This is the challenge in the coming days. I need to figure this out.

Building an amplified community

Today I spent a lot of time on the phone with a yoga teacher, trying to hash out an accurate description of the class she will teach on Wednesdays in March at MSY.

It was an exciting creative process that I was even aware of as it was happening and I actually pulled out of the convo for a moment to comment on how cool it was that we were having this incredible discussion about Tantra, and prana, and introspection and transcendence. It made me want to meet with her more often just to “talk shop.”

It occurred to me that I am really lucky in the people I know, but also know that I make my own luck much of the time.

If there is one thing that is undeniably true about me it is that I need people around me who share my interests and passions.  So my strategy is to try to rope them into my corral.

“Did you ever consider being a yoga teacher?”

“Have you read this book?”

“Do you know about this podcast, this TED talk, this  food, this meditation technique?”

I do this because I need playmates.  I need people around me who are ENGAGED IN SOMETHING. I need the people around me to be living lives that they are passionately stoked about.

The yoga teacher and I hammered out the conceptual framework for her class for March, then I wrote and sent my newsletter, and then I dashed to my meeting with my test group for the book I am writing, and there again I noticed how much I love the people who are attracted to, and love to talk about the same thingsI love to talk about:

What do you love?

What do you not love?

What are you doing?

What do you stand for?

What is amping your vibe at the moment?

These things really MATTER to me. And incredibly, these things matter to these people, too.

Tonight I had this crazy thought: What if I could revolutionize this town? What if I could be the force that starts to dispel the pervasive toxic cloud of apathy and laziness that hangs over this place?

What if I could enliven a critical mass of people, amplify their vibe, until  there would be a felt energy shift in this ‘hood?

Wouldn’t that be cool?

Grappling

Today did not go AT ALL the way I thought it would.

I walked into the gym expecting an hour of sit-ups, pull-ups, squats and other torture at the hands of my handsome and wise trainer, but instead found myself in deep dialogue. Today we worked out together. Today’s workout was to understand and articulate. Today’s workout was to hoist aloft fear and disappointment and failure and look at it. Today we both attempted to  deadlift our body’s weight in vulnerability and empathy.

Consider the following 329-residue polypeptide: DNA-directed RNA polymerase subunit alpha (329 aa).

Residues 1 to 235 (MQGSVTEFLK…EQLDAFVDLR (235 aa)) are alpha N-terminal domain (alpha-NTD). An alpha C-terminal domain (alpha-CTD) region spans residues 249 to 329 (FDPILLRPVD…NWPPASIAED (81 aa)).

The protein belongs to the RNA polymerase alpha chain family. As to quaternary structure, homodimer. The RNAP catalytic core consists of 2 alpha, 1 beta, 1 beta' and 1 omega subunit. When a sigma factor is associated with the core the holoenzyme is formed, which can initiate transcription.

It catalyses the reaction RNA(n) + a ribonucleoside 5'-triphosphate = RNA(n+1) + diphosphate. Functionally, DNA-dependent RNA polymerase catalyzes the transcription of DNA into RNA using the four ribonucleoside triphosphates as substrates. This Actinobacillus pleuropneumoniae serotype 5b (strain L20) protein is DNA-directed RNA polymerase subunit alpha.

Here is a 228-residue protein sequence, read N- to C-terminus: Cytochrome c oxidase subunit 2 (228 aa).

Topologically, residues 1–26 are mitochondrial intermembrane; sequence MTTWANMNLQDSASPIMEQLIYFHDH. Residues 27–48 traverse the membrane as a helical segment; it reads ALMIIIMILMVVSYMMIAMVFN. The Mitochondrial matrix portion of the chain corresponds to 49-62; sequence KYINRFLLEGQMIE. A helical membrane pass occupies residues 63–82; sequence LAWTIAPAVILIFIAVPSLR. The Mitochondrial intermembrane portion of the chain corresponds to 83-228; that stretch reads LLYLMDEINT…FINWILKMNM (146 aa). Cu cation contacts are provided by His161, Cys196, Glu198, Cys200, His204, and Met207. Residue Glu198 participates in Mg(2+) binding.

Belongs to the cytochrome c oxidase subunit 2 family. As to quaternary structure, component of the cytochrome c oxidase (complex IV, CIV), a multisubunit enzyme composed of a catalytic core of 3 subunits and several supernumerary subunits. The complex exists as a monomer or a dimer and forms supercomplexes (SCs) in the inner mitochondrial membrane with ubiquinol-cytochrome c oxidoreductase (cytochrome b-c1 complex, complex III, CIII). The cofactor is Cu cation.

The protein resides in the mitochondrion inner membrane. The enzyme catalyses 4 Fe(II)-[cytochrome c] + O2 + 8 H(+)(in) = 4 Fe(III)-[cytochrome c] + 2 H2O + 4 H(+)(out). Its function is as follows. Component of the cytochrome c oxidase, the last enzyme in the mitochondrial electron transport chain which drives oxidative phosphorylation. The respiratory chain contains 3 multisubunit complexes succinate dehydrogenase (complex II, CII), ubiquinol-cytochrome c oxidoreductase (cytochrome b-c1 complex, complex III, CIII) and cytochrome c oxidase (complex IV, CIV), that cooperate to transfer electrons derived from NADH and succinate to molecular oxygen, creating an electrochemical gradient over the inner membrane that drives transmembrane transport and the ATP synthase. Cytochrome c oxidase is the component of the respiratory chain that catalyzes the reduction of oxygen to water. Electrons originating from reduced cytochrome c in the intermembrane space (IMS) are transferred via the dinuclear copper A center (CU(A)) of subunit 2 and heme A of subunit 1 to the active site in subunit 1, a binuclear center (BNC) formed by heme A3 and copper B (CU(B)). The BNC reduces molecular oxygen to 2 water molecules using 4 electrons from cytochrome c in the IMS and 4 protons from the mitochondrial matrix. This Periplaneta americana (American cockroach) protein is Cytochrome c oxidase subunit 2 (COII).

He challenged, I answered. I challenged, he answered. On and on, over and over, set after set, first high reps and low weight, then high weights and low reps. He daring me to to pick up heavier and heavier things: pain, suffering, happiness, disappointment, despair. Me daring him to watch and deal.

At the end, we were both crouched on the black gym floor, eye to eye, and I held his head in my hands, and offered everything. And took everything.

We had spent an hour and a half grappling the only thing worth grappling: life and its endless conundrums. There was no winner. Winning was never the point. Artistry was. And friendship., And deep abiding respect.

As I left, the cruel, cold February sun flooded the space..

He sat happily spooning gobs of pumpkin pie into his mouth. I floated out humming Boddhisatva by Steely Dan.

A Whimsical Vacation

I woke up in my own bed this morning after a week at the beach, wondering: What is a vacation, really?

Is it breaking the habitual patterns, and living pattern-less for a while?

(I almost wrote: Living a more “natural” pattern.)

Maybe. Let me just explore it here for a bit.

I consider myself very lucky because I get to determine my life’s pattern to an extraordinary degree.

By that I mean that everything I do is something that I like to do, and choose to do. I don’t have distasteful things thrust on me as a result of the vicarious whim of some other being (like a boss or a superior) who may, (misguidedly) think that I ought to do something other than what I like or choose to do. But even the things I like and choose sometimes feel like they OWN me.

I love to teach yoga, for instance, and I have made a deep commitment to teaching yoga in the form of a lease agreement, a website, and ongoing classes.  It’s what I DO and I love it, but it shapes my day in a very particular way.  (I am thinking of this “shaping” the way a jello-mold shapes jello.)